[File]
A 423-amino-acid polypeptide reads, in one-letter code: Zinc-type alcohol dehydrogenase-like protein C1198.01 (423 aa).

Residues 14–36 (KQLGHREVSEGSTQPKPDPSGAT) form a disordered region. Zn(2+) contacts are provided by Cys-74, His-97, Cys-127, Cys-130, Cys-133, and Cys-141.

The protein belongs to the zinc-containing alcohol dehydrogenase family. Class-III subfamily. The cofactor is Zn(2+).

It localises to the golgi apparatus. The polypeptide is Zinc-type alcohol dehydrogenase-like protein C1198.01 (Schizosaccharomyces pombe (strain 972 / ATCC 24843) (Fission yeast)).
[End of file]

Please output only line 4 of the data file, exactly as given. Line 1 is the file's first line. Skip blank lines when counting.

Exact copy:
It localises to the golgi apparatus. The polypeptide is Zinc-type alcohol dehydrogenase-like protein C1198.01 (Schizosaccharomyces pombe (strain 972 / ATCC 24843) (Fission yeast)).